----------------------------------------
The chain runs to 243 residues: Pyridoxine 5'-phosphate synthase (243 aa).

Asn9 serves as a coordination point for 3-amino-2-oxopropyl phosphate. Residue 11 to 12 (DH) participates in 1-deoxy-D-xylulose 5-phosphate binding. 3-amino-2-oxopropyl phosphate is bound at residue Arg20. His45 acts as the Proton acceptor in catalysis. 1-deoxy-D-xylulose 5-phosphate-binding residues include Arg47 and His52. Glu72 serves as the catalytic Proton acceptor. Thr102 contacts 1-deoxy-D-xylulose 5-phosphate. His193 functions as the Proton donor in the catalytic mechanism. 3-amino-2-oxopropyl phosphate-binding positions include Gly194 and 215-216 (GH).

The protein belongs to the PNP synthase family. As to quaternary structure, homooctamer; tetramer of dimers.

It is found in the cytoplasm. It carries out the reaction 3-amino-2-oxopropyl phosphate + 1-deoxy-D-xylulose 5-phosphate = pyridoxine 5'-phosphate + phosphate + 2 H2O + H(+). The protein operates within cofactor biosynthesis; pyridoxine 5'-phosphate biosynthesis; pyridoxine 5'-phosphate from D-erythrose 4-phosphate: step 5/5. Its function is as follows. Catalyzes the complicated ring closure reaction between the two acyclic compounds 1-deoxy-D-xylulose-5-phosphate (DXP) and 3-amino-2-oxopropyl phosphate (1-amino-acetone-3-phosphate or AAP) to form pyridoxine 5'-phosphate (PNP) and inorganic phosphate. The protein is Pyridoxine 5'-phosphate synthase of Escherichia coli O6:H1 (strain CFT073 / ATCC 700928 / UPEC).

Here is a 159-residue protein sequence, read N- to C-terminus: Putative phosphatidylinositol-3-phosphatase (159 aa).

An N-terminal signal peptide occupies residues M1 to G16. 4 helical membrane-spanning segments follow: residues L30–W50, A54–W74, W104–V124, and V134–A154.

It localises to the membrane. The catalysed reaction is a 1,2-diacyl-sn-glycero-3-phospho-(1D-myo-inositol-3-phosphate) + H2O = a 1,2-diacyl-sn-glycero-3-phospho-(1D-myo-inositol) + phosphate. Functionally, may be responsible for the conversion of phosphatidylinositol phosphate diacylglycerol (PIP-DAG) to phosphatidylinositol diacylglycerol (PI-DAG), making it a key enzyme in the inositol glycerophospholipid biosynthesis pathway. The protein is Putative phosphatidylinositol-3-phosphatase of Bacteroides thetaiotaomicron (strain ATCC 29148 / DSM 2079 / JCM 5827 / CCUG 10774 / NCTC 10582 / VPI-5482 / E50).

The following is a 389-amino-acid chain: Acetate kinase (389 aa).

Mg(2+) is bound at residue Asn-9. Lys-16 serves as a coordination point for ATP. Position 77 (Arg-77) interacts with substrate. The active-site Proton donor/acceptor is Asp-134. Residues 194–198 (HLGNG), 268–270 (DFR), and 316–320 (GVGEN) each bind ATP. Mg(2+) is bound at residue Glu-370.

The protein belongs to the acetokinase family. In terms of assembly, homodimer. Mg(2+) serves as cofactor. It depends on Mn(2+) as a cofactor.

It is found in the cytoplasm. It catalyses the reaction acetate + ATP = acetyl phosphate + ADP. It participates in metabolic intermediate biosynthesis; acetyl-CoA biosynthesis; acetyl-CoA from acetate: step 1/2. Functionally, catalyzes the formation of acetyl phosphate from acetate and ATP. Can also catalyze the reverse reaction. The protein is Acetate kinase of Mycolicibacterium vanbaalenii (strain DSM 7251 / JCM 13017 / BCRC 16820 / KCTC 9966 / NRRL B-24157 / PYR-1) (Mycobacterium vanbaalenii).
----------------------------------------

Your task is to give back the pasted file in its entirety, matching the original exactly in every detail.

The chain runs to 243 residues: Pyridoxine 5'-phosphate synthase (243 aa).

Asn9 serves as a coordination point for 3-amino-2-oxopropyl phosphate. Residue 11 to 12 (DH) participates in 1-deoxy-D-xylulose 5-phosphate binding. 3-amino-2-oxopropyl phosphate is bound at residue Arg20. His45 acts as the Proton acceptor in catalysis. 1-deoxy-D-xylulose 5-phosphate-binding residues include Arg47 and His52. Glu72 serves as the catalytic Proton acceptor. Thr102 contacts 1-deoxy-D-xylulose 5-phosphate. His193 functions as the Proton donor in the catalytic mechanism. 3-amino-2-oxopropyl phosphate-binding positions include Gly194 and 215-216 (GH).

The protein belongs to the PNP synthase family. As to quaternary structure, homooctamer; tetramer of dimers.

It is found in the cytoplasm. It carries out the reaction 3-amino-2-oxopropyl phosphate + 1-deoxy-D-xylulose 5-phosphate = pyridoxine 5'-phosphate + phosphate + 2 H2O + H(+). The protein operates within cofactor biosynthesis; pyridoxine 5'-phosphate biosynthesis; pyridoxine 5'-phosphate from D-erythrose 4-phosphate: step 5/5. Its function is as follows. Catalyzes the complicated ring closure reaction between the two acyclic compounds 1-deoxy-D-xylulose-5-phosphate (DXP) and 3-amino-2-oxopropyl phosphate (1-amino-acetone-3-phosphate or AAP) to form pyridoxine 5'-phosphate (PNP) and inorganic phosphate. The protein is Pyridoxine 5'-phosphate synthase of Escherichia coli O6:H1 (strain CFT073 / ATCC 700928 / UPEC).

Here is a 159-residue protein sequence, read N- to C-terminus: Putative phosphatidylinositol-3-phosphatase (159 aa).

An N-terminal signal peptide occupies residues M1 to G16. 4 helical membrane-spanning segments follow: residues L30–W50, A54–W74, W104–V124, and V134–A154.

It localises to the membrane. The catalysed reaction is a 1,2-diacyl-sn-glycero-3-phospho-(1D-myo-inositol-3-phosphate) + H2O = a 1,2-diacyl-sn-glycero-3-phospho-(1D-myo-inositol) + phosphate. Functionally, may be responsible for the conversion of phosphatidylinositol phosphate diacylglycerol (PIP-DAG) to phosphatidylinositol diacylglycerol (PI-DAG), making it a key enzyme in the inositol glycerophospholipid biosynthesis pathway. The protein is Putative phosphatidylinositol-3-phosphatase of Bacteroides thetaiotaomicron (strain ATCC 29148 / DSM 2079 / JCM 5827 / CCUG 10774 / NCTC 10582 / VPI-5482 / E50).

The following is a 389-amino-acid chain: Acetate kinase (389 aa).

Mg(2+) is bound at residue Asn-9. Lys-16 serves as a coordination point for ATP. Position 77 (Arg-77) interacts with substrate. The active-site Proton donor/acceptor is Asp-134. Residues 194–198 (HLGNG), 268–270 (DFR), and 316–320 (GVGEN) each bind ATP. Mg(2+) is bound at residue Glu-370.

The protein belongs to the acetokinase family. In terms of assembly, homodimer. Mg(2+) serves as cofactor. It depends on Mn(2+) as a cofactor.

It is found in the cytoplasm. It catalyses the reaction acetate + ATP = acetyl phosphate + ADP. It participates in metabolic intermediate biosynthesis; acetyl-CoA biosynthesis; acetyl-CoA from acetate: step 1/2. Functionally, catalyzes the formation of acetyl phosphate from acetate and ATP. Can also catalyze the reverse reaction. The protein is Acetate kinase of Mycolicibacterium vanbaalenii (strain DSM 7251 / JCM 13017 / BCRC 16820 / KCTC 9966 / NRRL B-24157 / PYR-1) (Mycobacterium vanbaalenii).